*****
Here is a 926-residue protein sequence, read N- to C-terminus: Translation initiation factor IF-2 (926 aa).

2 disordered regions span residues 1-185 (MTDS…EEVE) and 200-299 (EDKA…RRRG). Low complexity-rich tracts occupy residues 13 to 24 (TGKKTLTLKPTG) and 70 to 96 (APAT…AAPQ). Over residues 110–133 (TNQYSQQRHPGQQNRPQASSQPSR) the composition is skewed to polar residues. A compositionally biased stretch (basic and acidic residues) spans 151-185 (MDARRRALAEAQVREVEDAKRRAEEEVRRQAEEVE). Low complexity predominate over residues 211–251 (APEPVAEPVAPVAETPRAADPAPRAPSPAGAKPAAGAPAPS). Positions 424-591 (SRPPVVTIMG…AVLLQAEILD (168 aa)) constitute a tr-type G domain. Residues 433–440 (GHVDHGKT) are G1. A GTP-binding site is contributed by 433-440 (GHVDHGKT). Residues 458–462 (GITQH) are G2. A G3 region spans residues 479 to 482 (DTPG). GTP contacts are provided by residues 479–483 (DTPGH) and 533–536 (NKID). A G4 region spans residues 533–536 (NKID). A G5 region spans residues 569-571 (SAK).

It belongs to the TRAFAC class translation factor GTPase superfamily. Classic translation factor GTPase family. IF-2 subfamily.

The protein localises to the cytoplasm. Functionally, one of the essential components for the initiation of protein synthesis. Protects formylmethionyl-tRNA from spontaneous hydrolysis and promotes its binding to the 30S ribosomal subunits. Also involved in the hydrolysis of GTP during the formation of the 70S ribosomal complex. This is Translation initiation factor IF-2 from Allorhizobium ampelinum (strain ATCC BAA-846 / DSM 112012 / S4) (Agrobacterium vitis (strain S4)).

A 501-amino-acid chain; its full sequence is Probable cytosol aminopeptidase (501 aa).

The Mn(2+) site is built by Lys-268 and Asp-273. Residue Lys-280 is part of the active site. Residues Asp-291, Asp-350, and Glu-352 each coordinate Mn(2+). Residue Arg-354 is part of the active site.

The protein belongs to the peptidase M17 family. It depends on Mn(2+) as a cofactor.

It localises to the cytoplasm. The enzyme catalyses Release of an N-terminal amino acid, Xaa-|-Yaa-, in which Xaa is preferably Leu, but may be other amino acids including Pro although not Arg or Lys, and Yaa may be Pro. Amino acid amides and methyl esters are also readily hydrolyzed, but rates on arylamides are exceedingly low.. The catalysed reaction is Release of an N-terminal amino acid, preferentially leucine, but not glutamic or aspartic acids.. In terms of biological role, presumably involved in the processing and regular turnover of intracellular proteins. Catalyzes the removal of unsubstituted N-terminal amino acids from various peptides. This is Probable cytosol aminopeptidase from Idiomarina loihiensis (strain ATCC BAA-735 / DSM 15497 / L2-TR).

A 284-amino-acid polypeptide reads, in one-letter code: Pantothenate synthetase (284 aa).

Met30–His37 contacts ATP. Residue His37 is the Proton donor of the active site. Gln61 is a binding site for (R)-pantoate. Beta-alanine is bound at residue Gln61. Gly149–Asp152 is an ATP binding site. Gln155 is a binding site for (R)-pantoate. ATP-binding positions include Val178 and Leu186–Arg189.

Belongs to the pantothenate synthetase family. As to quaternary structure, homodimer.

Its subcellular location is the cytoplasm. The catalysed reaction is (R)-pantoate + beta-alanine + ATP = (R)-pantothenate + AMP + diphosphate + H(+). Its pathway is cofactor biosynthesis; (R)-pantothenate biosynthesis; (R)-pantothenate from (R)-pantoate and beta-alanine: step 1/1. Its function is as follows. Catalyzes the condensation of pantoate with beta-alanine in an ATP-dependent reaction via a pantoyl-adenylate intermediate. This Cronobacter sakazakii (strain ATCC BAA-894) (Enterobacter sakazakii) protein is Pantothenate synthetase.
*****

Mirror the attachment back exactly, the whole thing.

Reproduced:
Here is a 926-residue protein sequence, read N- to C-terminus: Translation initiation factor IF-2 (926 aa).

2 disordered regions span residues 1-185 (MTDS…EEVE) and 200-299 (EDKA…RRRG). Low complexity-rich tracts occupy residues 13 to 24 (TGKKTLTLKPTG) and 70 to 96 (APAT…AAPQ). Over residues 110–133 (TNQYSQQRHPGQQNRPQASSQPSR) the composition is skewed to polar residues. A compositionally biased stretch (basic and acidic residues) spans 151-185 (MDARRRALAEAQVREVEDAKRRAEEEVRRQAEEVE). Low complexity predominate over residues 211–251 (APEPVAEPVAPVAETPRAADPAPRAPSPAGAKPAAGAPAPS). Positions 424-591 (SRPPVVTIMG…AVLLQAEILD (168 aa)) constitute a tr-type G domain. Residues 433–440 (GHVDHGKT) are G1. A GTP-binding site is contributed by 433-440 (GHVDHGKT). Residues 458–462 (GITQH) are G2. A G3 region spans residues 479 to 482 (DTPG). GTP contacts are provided by residues 479–483 (DTPGH) and 533–536 (NKID). A G4 region spans residues 533–536 (NKID). A G5 region spans residues 569-571 (SAK).

It belongs to the TRAFAC class translation factor GTPase superfamily. Classic translation factor GTPase family. IF-2 subfamily.

The protein localises to the cytoplasm. Functionally, one of the essential components for the initiation of protein synthesis. Protects formylmethionyl-tRNA from spontaneous hydrolysis and promotes its binding to the 30S ribosomal subunits. Also involved in the hydrolysis of GTP during the formation of the 70S ribosomal complex. This is Translation initiation factor IF-2 from Allorhizobium ampelinum (strain ATCC BAA-846 / DSM 112012 / S4) (Agrobacterium vitis (strain S4)).

A 501-amino-acid chain; its full sequence is Probable cytosol aminopeptidase (501 aa).

The Mn(2+) site is built by Lys-268 and Asp-273. Residue Lys-280 is part of the active site. Residues Asp-291, Asp-350, and Glu-352 each coordinate Mn(2+). Residue Arg-354 is part of the active site.

The protein belongs to the peptidase M17 family. It depends on Mn(2+) as a cofactor.

It localises to the cytoplasm. The enzyme catalyses Release of an N-terminal amino acid, Xaa-|-Yaa-, in which Xaa is preferably Leu, but may be other amino acids including Pro although not Arg or Lys, and Yaa may be Pro. Amino acid amides and methyl esters are also readily hydrolyzed, but rates on arylamides are exceedingly low.. The catalysed reaction is Release of an N-terminal amino acid, preferentially leucine, but not glutamic or aspartic acids.. In terms of biological role, presumably involved in the processing and regular turnover of intracellular proteins. Catalyzes the removal of unsubstituted N-terminal amino acids from various peptides. This is Probable cytosol aminopeptidase from Idiomarina loihiensis (strain ATCC BAA-735 / DSM 15497 / L2-TR).

A 284-amino-acid polypeptide reads, in one-letter code: Pantothenate synthetase (284 aa).

Met30–His37 contacts ATP. Residue His37 is the Proton donor of the active site. Gln61 is a binding site for (R)-pantoate. Beta-alanine is bound at residue Gln61. Gly149–Asp152 is an ATP binding site. Gln155 is a binding site for (R)-pantoate. ATP-binding positions include Val178 and Leu186–Arg189.

Belongs to the pantothenate synthetase family. As to quaternary structure, homodimer.

Its subcellular location is the cytoplasm. The catalysed reaction is (R)-pantoate + beta-alanine + ATP = (R)-pantothenate + AMP + diphosphate + H(+). Its pathway is cofactor biosynthesis; (R)-pantothenate biosynthesis; (R)-pantothenate from (R)-pantoate and beta-alanine: step 1/1. Its function is as follows. Catalyzes the condensation of pantoate with beta-alanine in an ATP-dependent reaction via a pantoyl-adenylate intermediate. This Cronobacter sakazakii (strain ATCC BAA-894) (Enterobacter sakazakii) protein is Pantothenate synthetase.